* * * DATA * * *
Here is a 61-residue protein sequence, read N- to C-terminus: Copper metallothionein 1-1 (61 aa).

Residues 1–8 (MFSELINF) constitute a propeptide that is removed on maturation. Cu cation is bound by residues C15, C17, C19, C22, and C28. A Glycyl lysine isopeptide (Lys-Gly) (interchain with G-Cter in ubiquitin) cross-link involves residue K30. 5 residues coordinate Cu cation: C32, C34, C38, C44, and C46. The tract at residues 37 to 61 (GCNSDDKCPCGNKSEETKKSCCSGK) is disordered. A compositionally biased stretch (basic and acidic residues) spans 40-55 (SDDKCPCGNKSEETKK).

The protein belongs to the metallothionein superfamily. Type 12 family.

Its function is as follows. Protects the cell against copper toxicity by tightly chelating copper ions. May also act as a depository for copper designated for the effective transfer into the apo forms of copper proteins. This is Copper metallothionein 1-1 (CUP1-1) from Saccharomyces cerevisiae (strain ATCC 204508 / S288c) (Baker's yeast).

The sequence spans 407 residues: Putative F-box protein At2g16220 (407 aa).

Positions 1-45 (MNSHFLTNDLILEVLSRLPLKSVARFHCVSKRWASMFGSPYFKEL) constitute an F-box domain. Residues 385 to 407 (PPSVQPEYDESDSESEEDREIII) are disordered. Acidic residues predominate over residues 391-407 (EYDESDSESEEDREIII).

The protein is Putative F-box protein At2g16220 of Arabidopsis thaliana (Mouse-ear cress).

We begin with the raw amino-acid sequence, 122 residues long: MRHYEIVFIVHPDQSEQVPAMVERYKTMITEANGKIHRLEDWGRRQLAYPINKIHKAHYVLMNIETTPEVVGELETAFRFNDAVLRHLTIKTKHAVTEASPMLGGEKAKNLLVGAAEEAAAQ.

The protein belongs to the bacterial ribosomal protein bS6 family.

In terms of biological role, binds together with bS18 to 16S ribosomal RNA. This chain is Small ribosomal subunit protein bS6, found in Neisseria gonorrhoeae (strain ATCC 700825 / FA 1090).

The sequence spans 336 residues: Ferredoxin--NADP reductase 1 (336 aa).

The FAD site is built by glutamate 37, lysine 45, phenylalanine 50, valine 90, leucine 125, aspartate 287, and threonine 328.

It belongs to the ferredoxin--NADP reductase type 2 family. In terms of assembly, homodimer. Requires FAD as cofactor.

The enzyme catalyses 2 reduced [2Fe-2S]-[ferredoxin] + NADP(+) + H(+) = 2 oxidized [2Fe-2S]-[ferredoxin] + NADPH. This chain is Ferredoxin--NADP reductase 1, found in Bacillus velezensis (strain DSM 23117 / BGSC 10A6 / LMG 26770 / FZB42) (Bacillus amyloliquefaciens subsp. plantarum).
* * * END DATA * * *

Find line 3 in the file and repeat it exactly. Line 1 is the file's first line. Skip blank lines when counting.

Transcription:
The protein belongs to the metallothionein superfamily. Type 12 family.